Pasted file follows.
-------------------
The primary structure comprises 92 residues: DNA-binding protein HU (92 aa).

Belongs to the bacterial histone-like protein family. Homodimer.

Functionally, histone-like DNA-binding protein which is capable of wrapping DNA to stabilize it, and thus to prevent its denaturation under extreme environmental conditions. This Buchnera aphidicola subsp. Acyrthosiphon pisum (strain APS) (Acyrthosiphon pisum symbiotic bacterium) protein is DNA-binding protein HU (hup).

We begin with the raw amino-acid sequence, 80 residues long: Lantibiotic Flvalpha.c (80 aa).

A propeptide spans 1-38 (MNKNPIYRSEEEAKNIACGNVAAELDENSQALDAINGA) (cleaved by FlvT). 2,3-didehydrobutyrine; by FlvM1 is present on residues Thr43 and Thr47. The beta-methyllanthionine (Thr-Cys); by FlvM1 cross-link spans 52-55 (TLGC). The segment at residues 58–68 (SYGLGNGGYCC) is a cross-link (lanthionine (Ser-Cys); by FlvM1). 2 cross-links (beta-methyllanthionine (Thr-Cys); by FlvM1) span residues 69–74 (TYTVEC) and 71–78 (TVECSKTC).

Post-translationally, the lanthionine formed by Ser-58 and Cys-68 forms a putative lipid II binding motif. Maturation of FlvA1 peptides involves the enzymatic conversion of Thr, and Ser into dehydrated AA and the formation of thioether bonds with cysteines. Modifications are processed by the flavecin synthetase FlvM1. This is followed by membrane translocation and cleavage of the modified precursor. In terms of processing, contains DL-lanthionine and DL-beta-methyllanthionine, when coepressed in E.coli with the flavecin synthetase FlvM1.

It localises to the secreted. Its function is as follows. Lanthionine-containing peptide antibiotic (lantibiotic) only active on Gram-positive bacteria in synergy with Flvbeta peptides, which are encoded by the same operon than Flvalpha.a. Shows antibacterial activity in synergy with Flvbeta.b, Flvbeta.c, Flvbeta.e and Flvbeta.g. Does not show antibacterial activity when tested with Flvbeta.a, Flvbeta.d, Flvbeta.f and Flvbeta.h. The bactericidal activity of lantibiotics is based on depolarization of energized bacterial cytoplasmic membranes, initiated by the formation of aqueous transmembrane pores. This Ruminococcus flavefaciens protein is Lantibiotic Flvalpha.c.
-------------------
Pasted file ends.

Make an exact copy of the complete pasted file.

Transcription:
The primary structure comprises 92 residues: DNA-binding protein HU (92 aa).

Belongs to the bacterial histone-like protein family. Homodimer.

Functionally, histone-like DNA-binding protein which is capable of wrapping DNA to stabilize it, and thus to prevent its denaturation under extreme environmental conditions. This Buchnera aphidicola subsp. Acyrthosiphon pisum (strain APS) (Acyrthosiphon pisum symbiotic bacterium) protein is DNA-binding protein HU (hup).

We begin with the raw amino-acid sequence, 80 residues long: Lantibiotic Flvalpha.c (80 aa).

A propeptide spans 1-38 (MNKNPIYRSEEEAKNIACGNVAAELDENSQALDAINGA) (cleaved by FlvT). 2,3-didehydrobutyrine; by FlvM1 is present on residues Thr43 and Thr47. The beta-methyllanthionine (Thr-Cys); by FlvM1 cross-link spans 52-55 (TLGC). The segment at residues 58–68 (SYGLGNGGYCC) is a cross-link (lanthionine (Ser-Cys); by FlvM1). 2 cross-links (beta-methyllanthionine (Thr-Cys); by FlvM1) span residues 69–74 (TYTVEC) and 71–78 (TVECSKTC).

Post-translationally, the lanthionine formed by Ser-58 and Cys-68 forms a putative lipid II binding motif. Maturation of FlvA1 peptides involves the enzymatic conversion of Thr, and Ser into dehydrated AA and the formation of thioether bonds with cysteines. Modifications are processed by the flavecin synthetase FlvM1. This is followed by membrane translocation and cleavage of the modified precursor. In terms of processing, contains DL-lanthionine and DL-beta-methyllanthionine, when coepressed in E.coli with the flavecin synthetase FlvM1.

It localises to the secreted. Its function is as follows. Lanthionine-containing peptide antibiotic (lantibiotic) only active on Gram-positive bacteria in synergy with Flvbeta peptides, which are encoded by the same operon than Flvalpha.a. Shows antibacterial activity in synergy with Flvbeta.b, Flvbeta.c, Flvbeta.e and Flvbeta.g. Does not show antibacterial activity when tested with Flvbeta.a, Flvbeta.d, Flvbeta.f and Flvbeta.h. The bactericidal activity of lantibiotics is based on depolarization of energized bacterial cytoplasmic membranes, initiated by the formation of aqueous transmembrane pores. This Ruminococcus flavefaciens protein is Lantibiotic Flvalpha.c.